“You think the dead we loved ever truly leave us? You think that we don’t recall them more clearly than ever in times of great trouble? Your father is alive in you, Harry, and shows himself most plainly when you have need of him.” —Albus Dumbledore, Harry Potter and the Prisoner of Azkaban
As I wrote in my last blog post, the Harry Potter series was with me through the entirety of my adolescence, a decidedly tough time in my life. I could escape into the world of witchcraft and wizardry and forget about my problems, even while Dumbledore spoke truths that helped me combat those problems in the real world.
I started re-reading Harry Potter last month out of frustration because I couldn’t find the book I had already started and my e-reader was dead so I couldn’t pick up any of the books I had downloaded there. I was actually kind of hesitant to re-read the series—what if it wasn’t quite as great as I remembered? What if the movies had overridden how I viewed Hogwarts in my head 15 years ago?
After the past few weeks I’ve had, I couldn’t have picked a better time to re-read this series. Between the stresses of being an adult, owning a house, working full-time, and trying to keep up a regular running schedule while maintaining a clean house and grocery shopping and cooking dinner is enough adulting as it is. But when you add in the personal and family issues I’ve been struggling with recently (that I just don’t have the stamina or heart to get into right now), that’s about all the life one person can take and still pretend to function as a normal human being.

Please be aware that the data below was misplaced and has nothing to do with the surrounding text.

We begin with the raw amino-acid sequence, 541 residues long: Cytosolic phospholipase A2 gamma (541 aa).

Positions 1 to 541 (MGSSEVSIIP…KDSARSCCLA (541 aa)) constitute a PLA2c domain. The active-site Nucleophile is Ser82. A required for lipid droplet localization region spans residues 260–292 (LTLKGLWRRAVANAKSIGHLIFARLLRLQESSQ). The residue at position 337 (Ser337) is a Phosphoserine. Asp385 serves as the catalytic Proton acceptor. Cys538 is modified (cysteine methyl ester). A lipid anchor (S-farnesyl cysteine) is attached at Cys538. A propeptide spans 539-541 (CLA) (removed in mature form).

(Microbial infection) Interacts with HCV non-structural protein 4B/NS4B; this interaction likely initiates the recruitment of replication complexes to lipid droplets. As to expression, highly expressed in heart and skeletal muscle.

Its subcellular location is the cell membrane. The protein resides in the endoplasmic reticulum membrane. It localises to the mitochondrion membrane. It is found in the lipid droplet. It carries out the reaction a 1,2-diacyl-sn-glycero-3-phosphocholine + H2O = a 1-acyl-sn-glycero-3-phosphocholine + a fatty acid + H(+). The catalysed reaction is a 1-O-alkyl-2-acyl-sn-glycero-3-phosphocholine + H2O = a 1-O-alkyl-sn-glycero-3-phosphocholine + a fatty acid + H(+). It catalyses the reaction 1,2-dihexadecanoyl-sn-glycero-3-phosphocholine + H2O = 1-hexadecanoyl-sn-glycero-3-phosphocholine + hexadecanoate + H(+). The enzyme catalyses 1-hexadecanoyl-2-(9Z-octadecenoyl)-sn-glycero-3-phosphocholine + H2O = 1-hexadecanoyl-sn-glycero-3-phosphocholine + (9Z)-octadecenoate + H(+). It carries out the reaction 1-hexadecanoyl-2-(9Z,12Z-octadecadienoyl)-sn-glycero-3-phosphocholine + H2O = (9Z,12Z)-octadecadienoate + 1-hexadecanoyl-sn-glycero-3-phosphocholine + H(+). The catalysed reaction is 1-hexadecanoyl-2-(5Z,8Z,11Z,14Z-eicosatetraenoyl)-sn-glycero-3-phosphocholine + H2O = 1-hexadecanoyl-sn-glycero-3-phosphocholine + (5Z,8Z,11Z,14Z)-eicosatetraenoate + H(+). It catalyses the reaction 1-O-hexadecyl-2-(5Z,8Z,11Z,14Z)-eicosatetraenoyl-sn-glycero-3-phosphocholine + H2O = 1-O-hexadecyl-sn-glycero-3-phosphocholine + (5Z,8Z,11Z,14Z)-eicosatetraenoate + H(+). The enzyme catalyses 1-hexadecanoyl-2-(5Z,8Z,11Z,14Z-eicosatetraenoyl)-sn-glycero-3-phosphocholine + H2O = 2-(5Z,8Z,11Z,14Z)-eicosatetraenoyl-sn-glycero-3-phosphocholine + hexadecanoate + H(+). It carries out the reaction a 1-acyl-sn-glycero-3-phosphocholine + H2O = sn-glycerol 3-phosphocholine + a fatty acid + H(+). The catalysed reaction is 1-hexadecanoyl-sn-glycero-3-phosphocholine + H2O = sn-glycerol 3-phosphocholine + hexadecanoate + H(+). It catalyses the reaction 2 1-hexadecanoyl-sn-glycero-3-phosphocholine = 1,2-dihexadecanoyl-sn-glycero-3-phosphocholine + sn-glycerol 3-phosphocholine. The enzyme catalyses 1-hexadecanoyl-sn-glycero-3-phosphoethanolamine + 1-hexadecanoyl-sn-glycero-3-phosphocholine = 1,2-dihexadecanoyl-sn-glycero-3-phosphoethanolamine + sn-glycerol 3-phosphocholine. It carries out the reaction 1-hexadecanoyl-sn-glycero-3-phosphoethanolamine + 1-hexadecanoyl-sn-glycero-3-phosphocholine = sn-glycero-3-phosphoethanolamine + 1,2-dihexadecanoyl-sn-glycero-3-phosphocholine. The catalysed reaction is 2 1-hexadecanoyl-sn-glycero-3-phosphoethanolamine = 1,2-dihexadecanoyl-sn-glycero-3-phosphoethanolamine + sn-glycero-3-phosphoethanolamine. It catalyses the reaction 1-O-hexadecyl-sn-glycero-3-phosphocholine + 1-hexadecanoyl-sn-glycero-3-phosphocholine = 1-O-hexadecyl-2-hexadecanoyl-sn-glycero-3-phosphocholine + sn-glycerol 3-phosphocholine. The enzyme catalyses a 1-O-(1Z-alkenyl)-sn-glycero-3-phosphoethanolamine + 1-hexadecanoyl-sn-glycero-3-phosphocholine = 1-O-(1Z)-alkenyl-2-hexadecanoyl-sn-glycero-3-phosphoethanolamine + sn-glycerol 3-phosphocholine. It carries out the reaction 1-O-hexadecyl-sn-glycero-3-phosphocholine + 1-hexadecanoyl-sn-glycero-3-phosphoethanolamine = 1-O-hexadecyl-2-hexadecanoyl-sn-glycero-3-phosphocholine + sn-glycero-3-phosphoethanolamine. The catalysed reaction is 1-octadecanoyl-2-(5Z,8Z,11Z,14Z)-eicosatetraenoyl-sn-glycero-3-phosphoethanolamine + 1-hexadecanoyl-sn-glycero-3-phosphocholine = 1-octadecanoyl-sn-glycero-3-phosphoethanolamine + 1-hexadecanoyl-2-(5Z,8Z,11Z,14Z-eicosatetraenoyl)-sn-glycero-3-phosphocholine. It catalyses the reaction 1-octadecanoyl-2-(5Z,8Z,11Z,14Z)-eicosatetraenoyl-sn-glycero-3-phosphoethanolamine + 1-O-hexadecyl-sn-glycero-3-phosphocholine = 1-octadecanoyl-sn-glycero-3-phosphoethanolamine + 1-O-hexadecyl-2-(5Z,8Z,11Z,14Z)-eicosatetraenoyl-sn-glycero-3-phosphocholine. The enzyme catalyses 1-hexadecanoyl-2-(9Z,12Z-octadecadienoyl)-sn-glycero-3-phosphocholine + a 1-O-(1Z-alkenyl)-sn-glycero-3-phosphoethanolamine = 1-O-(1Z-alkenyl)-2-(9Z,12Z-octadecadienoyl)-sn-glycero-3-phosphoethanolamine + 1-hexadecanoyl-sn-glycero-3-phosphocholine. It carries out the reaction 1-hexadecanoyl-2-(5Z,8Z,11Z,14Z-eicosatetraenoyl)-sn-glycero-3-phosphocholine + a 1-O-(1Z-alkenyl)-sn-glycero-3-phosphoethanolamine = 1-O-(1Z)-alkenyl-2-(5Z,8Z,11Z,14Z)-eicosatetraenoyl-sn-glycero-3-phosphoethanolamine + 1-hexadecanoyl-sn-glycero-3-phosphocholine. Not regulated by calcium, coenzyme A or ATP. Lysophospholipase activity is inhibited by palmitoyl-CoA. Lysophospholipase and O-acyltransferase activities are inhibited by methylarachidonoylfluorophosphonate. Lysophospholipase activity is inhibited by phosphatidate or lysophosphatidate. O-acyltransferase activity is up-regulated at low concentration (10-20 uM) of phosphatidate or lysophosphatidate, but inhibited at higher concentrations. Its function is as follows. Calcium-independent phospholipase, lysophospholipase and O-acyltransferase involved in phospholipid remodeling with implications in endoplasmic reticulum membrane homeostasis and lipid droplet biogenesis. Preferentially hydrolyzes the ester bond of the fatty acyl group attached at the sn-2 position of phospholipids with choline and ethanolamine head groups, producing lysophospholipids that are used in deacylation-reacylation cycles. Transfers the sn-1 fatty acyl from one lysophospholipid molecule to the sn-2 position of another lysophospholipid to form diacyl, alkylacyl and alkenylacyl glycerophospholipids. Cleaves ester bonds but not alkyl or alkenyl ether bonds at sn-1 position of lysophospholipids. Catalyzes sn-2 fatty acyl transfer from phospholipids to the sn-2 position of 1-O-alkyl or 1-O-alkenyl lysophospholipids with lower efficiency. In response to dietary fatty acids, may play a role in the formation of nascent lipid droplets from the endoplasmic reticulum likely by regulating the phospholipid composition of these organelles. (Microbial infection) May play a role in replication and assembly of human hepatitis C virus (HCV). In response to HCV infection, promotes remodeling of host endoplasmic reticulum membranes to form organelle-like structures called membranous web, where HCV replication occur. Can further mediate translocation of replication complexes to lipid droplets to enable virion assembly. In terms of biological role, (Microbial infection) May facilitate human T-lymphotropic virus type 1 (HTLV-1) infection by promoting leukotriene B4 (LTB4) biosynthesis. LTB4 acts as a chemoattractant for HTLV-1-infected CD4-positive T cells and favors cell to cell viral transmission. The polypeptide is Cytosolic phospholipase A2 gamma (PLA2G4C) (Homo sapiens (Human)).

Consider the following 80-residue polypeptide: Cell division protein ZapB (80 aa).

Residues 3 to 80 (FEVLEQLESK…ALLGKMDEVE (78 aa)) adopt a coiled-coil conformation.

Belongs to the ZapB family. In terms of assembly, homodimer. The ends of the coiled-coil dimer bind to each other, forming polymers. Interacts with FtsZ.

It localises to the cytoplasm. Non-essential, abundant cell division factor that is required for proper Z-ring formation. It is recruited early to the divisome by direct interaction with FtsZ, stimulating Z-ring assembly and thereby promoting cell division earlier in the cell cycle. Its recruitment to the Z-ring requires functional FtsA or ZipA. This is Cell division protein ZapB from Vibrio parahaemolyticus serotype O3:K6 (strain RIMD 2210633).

(Oh, and the answers to my worries: it’s exactly as great as I remembered, and while I do picture a lot of the cast and locations from the movies, it only enhances the preexisting images I conjured up myself.)
Just as Harry Potter helped me as a teenager when I was hormonal and crazy and thought the world revolved around high school band competitions, it’s helping me again. When it all feels like too much and I can’t breathe, visiting Hogwarts helps calm my mind, slow my heart rate, and fall into an adventure much more dangerous and fascinating than real life. So what if J.K. Rowling uses verb-adverb combos too much (the phrase “floating weirdly” was definitely a struggle for me), so what if these books were “technically” written for children? They speak universal truths and they create a world so rich and full that it’s impossible not to escape right into the pages the moment you find yourself back in Harry’s room on Privet Drive during his summer holidays.
Thanks to Harry Potter, I didn’t just exist through life until now, I lived. And thanks to Harry Potter (and J.K. Rowling, of course) once more, I think I’ll be able to get through this rough patch of adulting just a little happier than I would have without Harry, Hermione, Ron, and all the rest of the wizarding world.